A drug dealer, who falsely claimed to be a “pharmacist,” has been sentenced to four and a half years in prison after the death of a University of Cambridge student. Benjamin Brown was located by the Cambridgeshire Police following the discovery of 20-year-old Keshava Iyengar’s lifeless body in a friend’s room at Trinity College, Cambridge University, in March 2021.
A coroner’s report determined Indian-origin student Iyengar’s death as drug-related, and subsequent police investigations revealed incriminating messages on his phone from a drug dealer known as “Lean Xan Man”. The authorities identified Lean Xan Man as 32-year-old Brown from Guildford in Surrey.
Detective Constable Dan Harper of Cambridgeshire Police, who led the investigation, remarked, “Brown was running a significant operation from his bedroom in Surrey, with tragic consequences.”
At the Huntingdon Law Courts, where Brown was sentenced last week, Detective Constable Harper emphasised that while it’s challenging to establish a direct link between Brown’s actions and Keshava’s death, the destructive impact of drugs on lives is undeniable.
In the inquest regarding the demise of Mr. Iyengar, a London resident, it was disclosed that the student had consumed the drug to alleviate ‘high anxiety levels’ without exhibiting recklessness. Coroner Simon Milburn determined there was evidence suggesting that Mr. Iyengar did not have the intention of taking his own life.
Harper underscored the importance of restricting certain drugs to prescription-only status and reiterated that combating such activities remains a top priority for Cambridgeshire Police.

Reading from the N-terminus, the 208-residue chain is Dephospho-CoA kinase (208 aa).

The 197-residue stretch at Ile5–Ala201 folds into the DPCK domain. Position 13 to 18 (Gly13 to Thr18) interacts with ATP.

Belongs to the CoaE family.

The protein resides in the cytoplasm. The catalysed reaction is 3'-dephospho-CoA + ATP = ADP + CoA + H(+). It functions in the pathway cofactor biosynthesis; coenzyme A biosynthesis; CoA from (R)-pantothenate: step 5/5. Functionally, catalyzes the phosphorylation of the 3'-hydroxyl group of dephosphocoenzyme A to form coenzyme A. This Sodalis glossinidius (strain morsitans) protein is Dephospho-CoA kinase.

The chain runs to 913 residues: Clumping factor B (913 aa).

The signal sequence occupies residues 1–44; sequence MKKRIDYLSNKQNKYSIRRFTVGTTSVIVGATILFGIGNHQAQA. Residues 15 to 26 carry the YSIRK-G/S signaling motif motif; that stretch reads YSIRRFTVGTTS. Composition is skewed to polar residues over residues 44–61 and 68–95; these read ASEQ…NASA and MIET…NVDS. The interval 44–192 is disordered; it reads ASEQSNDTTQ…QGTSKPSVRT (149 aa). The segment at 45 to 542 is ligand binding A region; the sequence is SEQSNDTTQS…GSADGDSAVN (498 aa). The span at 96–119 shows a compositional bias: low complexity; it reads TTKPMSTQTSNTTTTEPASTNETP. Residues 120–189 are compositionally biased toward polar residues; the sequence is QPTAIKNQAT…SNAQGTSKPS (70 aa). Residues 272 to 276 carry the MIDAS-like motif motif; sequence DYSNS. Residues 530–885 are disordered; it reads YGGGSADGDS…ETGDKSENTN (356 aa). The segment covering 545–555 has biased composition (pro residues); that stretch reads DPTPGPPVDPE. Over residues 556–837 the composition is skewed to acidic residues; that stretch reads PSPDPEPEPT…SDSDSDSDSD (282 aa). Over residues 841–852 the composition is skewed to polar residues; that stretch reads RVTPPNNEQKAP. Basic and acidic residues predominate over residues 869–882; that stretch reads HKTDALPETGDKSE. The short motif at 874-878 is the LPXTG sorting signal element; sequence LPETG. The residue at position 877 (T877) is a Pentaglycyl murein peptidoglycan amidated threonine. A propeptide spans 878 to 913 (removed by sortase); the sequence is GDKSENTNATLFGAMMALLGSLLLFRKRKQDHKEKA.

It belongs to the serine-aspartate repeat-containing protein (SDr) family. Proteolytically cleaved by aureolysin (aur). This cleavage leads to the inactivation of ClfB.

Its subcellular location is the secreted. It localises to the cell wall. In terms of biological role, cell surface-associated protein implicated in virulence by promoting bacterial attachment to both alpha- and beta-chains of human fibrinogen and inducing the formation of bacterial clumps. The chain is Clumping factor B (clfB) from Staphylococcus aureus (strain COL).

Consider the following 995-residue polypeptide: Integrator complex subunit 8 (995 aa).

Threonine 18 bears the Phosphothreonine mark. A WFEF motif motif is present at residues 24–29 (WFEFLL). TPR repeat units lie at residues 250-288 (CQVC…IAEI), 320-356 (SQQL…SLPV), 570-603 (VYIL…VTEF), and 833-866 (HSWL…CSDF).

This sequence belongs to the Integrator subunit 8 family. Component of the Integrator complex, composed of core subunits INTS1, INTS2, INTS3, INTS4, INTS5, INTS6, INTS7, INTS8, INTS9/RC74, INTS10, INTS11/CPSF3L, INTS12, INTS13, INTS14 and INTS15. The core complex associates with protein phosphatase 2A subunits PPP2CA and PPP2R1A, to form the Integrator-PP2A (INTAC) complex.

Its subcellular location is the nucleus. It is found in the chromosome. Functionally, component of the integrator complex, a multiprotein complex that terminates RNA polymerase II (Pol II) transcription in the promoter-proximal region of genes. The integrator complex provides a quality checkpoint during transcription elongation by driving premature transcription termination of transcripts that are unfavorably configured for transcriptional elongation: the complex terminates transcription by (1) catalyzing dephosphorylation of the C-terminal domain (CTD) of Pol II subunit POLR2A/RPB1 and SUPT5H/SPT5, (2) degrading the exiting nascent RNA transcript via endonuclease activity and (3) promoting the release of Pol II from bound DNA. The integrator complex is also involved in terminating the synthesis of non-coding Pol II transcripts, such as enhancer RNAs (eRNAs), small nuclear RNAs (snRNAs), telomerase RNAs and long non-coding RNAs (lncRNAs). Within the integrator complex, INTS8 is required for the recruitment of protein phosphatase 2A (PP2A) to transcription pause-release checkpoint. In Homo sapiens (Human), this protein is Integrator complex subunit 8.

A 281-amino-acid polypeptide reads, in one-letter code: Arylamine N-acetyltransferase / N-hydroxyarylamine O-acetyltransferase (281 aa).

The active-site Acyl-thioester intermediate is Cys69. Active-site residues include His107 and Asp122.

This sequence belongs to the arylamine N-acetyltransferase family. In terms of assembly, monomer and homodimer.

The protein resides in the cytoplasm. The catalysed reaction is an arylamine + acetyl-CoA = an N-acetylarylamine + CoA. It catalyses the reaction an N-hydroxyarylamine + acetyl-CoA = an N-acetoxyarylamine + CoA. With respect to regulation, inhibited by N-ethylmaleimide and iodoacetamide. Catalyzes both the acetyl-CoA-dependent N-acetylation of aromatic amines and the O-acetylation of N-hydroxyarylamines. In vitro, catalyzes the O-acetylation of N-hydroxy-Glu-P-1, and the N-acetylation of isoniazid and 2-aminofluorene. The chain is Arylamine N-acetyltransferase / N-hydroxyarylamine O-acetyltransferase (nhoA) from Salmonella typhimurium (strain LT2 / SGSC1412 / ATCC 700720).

The court proceedings revealed that Brown, who portrayed himself as a “pharmacist,” used Instagram and Snapchat to sell a range of prescription-only drugs. His arrest in July 2021 led to a search of his residence, uncovering not only drugs but also over GBP 15,000 in cash and labels bearing his “business logo”.
Brown admitted guilt to two charges of being involved in the supply of prohibited and controlled substances, including the supply of Class A drugs, two counts related to the supply of Class C substances, one charge involving the supply of Class B substances, and charges of possession of Class A and possession with intent to supply Class C.
As per the police report, the judge overseeing the case characterised Brown’s drug dealing enterprise as “substantial, sophisticated, and lucrative.” The judge noted that Brown, driven by greed, had “profited from the vulnerabilities of others dependent on prescription medication for conditions such as anxiety.”